Okay, so Jesus was the son of this dude, God. And God was, like, wicked cool. But more importantly, Jesus was a bunny rabbit. But not like a hoppity-hop bunny rabbit, rather a dude in a bunny-rabbit suit in a shopping mall—in your home town! Are you with me so far?
Okay, good. So then Jesus (the bunny-rabbit dude) was all, "Oh, man. I hate hard-boiled eggs! I'm gonna get rid of a bunch of 'em!" But he wasn't all that serious about it.
Still, the people were like, "[Sigh] Okay, Jesus Hoppy Hopper, whatever. What should we do?" And He said, "Lo, yo, make sure to take all your hard-boiled eggs and dip 'em in some colored shit, 'cause I'm gonna hide the fuck out of 'em!" And then that happened.
But! Jesus Bunny couldn't get down all the chimneys to mess with stuff (as he had just done awhile back at Christmas—at the time dressed like some old, jolly fat guy). So instead he asked the adult-type people to hide the hard-boiled eggs.
And that's why Easter's happening.
I really do like this song, but it's got to be the most poorly written song ever. Is there a sweet spot where you can violate so many conventions without any apparent self-awareness that you're doing so, that it becomes good again? Or am I being too strict? Maybe he's being all jazzy and free-form and I ought not put Carl Thomas in a box.
Violating the sanctity of off-blog communications, this one time I linked this song for redfoxtailshrub, and she observed that it sounds like the kid in the back of the carseat who's just making up the lyrics as he goes along. I found that hilariously accurate.
(But I really do like the song.)
The New York TImes Magazine is very kindly providing free publicity for a website where rich men can make arrangements with young attractive women who are willing to have sex for money. Best part is a patron of the site musing about how the woman he pays for sex thinks about him:
"It's very clear with this site that she's getting something out of this, hopefully emotional support and mentoring advice and fun in bed, but also something financial, so don't come back to me and say that you were used or that I left you high and dry," he said. "I like that aspect of it, but on the other hand, it would be nice not to have the money involved, because you always wonder: would she still want to be with me even without the money? Does the money make me more attractive than I really am?"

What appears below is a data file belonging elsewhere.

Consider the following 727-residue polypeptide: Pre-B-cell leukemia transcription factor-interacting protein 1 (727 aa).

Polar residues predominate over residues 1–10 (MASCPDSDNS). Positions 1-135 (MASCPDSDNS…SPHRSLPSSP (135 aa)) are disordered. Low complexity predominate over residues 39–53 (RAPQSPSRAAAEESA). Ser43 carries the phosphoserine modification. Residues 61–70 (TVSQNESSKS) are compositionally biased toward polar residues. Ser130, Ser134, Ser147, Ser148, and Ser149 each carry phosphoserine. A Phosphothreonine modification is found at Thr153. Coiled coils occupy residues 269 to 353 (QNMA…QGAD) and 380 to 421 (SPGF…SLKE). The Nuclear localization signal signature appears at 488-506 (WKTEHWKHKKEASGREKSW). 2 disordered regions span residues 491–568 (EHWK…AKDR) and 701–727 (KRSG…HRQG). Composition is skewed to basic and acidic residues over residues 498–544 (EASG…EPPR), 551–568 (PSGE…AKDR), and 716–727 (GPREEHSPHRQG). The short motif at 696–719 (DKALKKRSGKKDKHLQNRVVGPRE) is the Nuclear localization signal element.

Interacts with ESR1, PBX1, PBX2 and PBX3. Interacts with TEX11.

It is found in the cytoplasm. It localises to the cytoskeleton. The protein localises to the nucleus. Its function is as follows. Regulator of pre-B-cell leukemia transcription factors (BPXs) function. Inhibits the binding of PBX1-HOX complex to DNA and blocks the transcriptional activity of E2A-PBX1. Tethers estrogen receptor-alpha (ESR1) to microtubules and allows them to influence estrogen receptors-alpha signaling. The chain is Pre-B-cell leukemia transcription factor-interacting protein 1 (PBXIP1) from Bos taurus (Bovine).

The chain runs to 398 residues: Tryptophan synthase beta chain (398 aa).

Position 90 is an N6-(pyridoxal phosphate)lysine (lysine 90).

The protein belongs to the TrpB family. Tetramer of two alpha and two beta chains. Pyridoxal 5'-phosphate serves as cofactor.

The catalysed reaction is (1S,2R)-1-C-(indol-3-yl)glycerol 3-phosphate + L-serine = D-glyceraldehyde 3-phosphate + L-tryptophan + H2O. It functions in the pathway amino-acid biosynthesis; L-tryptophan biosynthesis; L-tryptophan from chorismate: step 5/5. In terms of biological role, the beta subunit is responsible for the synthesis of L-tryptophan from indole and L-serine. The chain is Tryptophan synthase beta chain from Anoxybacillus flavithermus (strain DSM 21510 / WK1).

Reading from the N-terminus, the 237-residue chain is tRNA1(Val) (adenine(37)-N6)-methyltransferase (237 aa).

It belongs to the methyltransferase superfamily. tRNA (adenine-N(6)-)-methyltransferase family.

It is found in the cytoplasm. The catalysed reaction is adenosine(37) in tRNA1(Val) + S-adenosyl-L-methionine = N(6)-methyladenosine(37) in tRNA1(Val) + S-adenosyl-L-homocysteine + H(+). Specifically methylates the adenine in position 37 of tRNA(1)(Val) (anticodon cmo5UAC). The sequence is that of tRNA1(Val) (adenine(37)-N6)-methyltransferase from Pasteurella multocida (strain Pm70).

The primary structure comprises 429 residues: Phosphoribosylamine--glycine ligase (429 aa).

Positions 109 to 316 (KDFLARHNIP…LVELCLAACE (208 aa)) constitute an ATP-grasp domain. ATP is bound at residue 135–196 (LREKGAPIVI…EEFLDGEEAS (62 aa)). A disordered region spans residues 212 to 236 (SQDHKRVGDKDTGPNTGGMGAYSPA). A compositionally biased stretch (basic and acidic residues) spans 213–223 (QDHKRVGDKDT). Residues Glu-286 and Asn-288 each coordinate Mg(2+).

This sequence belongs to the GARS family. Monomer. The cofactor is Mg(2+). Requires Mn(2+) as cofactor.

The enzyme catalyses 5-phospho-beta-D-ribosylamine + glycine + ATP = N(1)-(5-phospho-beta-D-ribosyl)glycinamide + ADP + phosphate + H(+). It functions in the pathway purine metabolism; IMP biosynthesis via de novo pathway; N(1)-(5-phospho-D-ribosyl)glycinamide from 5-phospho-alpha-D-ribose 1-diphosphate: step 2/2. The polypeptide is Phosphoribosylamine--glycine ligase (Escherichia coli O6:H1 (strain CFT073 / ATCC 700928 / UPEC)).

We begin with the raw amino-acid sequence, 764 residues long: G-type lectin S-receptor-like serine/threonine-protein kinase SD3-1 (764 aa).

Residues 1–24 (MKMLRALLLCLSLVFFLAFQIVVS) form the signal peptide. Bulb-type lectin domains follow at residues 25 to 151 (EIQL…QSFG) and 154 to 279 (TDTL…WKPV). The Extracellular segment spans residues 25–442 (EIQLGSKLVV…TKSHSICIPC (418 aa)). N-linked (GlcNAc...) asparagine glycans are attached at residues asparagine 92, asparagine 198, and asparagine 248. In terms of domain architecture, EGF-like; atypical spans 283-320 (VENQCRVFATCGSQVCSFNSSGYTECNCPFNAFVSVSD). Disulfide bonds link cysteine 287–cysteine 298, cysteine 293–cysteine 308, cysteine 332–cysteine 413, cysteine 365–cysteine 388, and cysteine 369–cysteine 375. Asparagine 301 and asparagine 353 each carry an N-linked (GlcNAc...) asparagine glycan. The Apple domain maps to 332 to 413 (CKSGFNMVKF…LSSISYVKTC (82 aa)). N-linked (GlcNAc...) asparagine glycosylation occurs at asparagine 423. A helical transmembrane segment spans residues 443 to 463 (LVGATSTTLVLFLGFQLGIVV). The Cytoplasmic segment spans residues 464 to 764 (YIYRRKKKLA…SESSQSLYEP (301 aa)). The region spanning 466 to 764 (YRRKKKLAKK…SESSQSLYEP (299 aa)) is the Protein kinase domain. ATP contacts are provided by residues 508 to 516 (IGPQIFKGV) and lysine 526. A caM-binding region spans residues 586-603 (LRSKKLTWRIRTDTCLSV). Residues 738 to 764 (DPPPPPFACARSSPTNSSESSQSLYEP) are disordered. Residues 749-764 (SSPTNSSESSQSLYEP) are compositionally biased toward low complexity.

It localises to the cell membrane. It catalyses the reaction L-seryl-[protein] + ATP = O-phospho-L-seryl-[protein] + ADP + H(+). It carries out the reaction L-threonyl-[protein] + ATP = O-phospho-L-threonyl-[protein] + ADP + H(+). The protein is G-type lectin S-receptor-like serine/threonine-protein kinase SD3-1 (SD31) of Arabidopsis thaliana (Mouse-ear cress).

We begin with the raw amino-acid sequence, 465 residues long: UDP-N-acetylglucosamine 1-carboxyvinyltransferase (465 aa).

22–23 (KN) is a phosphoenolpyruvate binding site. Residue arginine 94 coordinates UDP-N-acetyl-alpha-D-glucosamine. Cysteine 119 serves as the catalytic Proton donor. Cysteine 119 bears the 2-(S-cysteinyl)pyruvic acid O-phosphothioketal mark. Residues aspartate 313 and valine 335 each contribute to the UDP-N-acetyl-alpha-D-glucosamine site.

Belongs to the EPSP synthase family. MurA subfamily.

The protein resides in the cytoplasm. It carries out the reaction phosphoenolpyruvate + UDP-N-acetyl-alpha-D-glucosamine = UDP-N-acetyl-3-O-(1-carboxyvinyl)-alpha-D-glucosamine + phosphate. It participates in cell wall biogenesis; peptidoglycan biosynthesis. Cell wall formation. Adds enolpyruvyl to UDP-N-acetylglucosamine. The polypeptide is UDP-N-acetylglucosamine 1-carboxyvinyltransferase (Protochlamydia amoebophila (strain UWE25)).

Oh, I dunno, what's your guess?
To get back to all our previous discussions about prostitution; this sort of thing is much less horrifying to me than straightforward prostitution, largely because the opportunity for the woman to back out of any particular encounter is so much better. It's still repugnant in the same kind of way, though, and the jerk quoted above is a pretty good example of why: from the rest of the article, he thinks he's attached to the woman he's paying. But by paying her, he's put himself in a position where he can be laughably and intentionally blind to what's overwhelmingly likely to be going on her head; he's bought something that feels to him like a relationship between two people, but that doesn't involve the subjective experience of the other person at all.
Something there is that cries out for parody: scire licet, the all too ubiquitous food blogger method, of introducing or eliciting interest in their posts (as if their readers' presence weren't already a sign of interest), to be seen at Smitten Kitchen, for instance, and at David Lebowitz' site, and most fulsomely at Orangette (it comes as no surprise to one with his eyes open that the latter has written some sort of food-oriented memoir, as if that hasn't been done to death), all of whom write as if they are trying out for lifestyle-magazine columnist positions: nothing very characteristic, but much in the way of personal information (my mother made it impossible for me to appreciate anything but the most perfect coq au vin; I was going through my old photo albums and saw a picture of me, a youth, enjoying the following dish, which I recreate here with loving attention, but also the following tweaks that only the adult me, a rebel in my less youthful youth, could have come up with, and thus I make it my own; this recipe comes from my close friend so and so, who served it first, sweetened, at her wedding and then—savory—at her husband's funeral—I present it to you in the spirit of profanation); a level of enthusiasm well within the range of the repressible; everything done with an eye to rendering the thing unintimidating, approachable, and something You can Do Too, and basically a bunch of bloviating fauxlksiness that causes your humble correspondent, who is himself not the one to effect the parody, even if he did find himself warming to the thought in the previous parenthesis, to—well, it would be a lie if he said he clicked away, but at least to scroll in a rush to the bottom, where (in this as in all things) the good stuff lies, to wit, the actual fucking recipe, thanks much, and to roll his eyes, hoping that, if the trend does not pass, at least its parodist might arrive swiftly, and do such parodizing as Harry Mathews would quake to look upon, this latter having performed a similar service for an earlier age (though certain writers, notably those employed by Saveur, press on, whether in outright ignorance, in self-deception, or in steadfastness and absurdity, we cannot know) when he wrote a piece about country cooking from central France for an audience that thirsted for the authentic, the taxing, and the passionate from the old country—one can also hear the piece read aloud, though the introductory portion is, unfortunately, painfully NPR.